Delawer Omar

Delawer Omar

Delawer Omar has had a taste of the regime’s repression from an early age. The artist, who was born in Damascus in 1986 and is based in Switzerland, comes from a family with a long history in the political opposition. His father spent several years in prisons of the Assad regime, and according to Omar, this background has had a “profound influence on his life and especially on his art and political activity.”

The artist began his art career with a touch of impressionism to his oil paintings, while recently he adopted a new style of painting: warm colors and chaotic strokes of paint that find their way to the heart without permission. To define his art-style, Omar often repeats “I don’t try to capture the beauty of the things I see, I explore the emotions I feel when I see them.“

“Painting is a tool to express something that can’t be fathomed by words.” He says to Syria Untold, which is why Omar has always tried to explain himself and his standpoints through lines and colors.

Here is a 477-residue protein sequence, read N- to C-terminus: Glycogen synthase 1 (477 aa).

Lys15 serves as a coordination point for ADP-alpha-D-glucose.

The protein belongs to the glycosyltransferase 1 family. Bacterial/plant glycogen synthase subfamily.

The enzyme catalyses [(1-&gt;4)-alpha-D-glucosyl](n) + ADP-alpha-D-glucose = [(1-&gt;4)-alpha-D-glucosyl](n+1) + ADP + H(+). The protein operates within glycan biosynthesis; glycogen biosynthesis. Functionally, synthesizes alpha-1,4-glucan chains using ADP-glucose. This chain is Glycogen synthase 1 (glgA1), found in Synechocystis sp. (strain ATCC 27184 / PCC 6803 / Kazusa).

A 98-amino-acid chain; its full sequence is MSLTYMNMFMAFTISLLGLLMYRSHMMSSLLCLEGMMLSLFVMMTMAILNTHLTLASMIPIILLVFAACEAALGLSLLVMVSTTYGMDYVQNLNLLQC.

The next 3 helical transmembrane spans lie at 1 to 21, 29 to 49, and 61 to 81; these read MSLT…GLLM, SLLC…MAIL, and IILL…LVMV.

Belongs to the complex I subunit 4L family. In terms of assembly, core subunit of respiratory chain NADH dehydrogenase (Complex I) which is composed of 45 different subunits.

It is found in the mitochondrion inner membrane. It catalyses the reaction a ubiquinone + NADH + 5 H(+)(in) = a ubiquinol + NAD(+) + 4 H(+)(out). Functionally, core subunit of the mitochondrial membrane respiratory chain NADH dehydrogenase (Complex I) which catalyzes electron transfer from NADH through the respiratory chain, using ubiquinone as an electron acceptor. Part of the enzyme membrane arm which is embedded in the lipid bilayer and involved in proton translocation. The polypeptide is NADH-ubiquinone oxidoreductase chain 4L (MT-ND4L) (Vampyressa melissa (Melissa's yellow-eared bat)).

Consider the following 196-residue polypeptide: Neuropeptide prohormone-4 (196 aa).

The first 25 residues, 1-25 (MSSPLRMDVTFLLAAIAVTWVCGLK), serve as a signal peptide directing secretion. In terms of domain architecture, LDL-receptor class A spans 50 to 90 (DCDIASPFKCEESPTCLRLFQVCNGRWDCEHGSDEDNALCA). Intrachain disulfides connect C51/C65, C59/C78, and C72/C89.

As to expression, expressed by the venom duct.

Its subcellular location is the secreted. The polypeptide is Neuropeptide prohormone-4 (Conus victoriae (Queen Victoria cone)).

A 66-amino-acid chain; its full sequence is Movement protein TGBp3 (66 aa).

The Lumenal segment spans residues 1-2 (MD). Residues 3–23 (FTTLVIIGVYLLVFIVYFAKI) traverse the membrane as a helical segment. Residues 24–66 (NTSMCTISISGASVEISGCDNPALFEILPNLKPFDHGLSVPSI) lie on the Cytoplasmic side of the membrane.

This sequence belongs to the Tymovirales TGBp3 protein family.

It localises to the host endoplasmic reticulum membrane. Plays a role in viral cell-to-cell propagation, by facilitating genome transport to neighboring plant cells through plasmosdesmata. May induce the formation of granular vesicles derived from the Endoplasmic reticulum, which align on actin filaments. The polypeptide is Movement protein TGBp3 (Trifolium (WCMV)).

Winds of Change, a painting by Delawer Omar. Source: The artist's Facebook page.

Winds of Change, a painting by Delawer Omar. Source: The artist's Facebook page.

His painting, “Winds of Change”, which he finished before the revolution in Syria came out of his belief that “the Syrian people, in all its backgrounds, will eventually revolt against this regime that has been ruled by the sword for four decades.” The outbreak of the Syrian uprising with all its bravery and steadfastness, lent the artist the hope and determination he needed to paint more and be a creative, true voice within the madness. “This is an orphaned revolution,” he sadly admits, “no one was there to give Syrians a helping hand in their time of need.” Nevertheless, the artist believes that despite the horrifying carnage that is taking place in his homeland, the price that Syrian youth has paid will not go to waste.

The distance keeping Delawer away from home, didn’t stop him from being as close to Syria as can be. His paintings were an expression of Syrians’ pain, and their dreams of freedom, dignity and peace. These dreams grew beyond Omar’s own suffering and hatred against the regime, and turned into an open place that expresses the collective concerns and aspires of the Syrian people.

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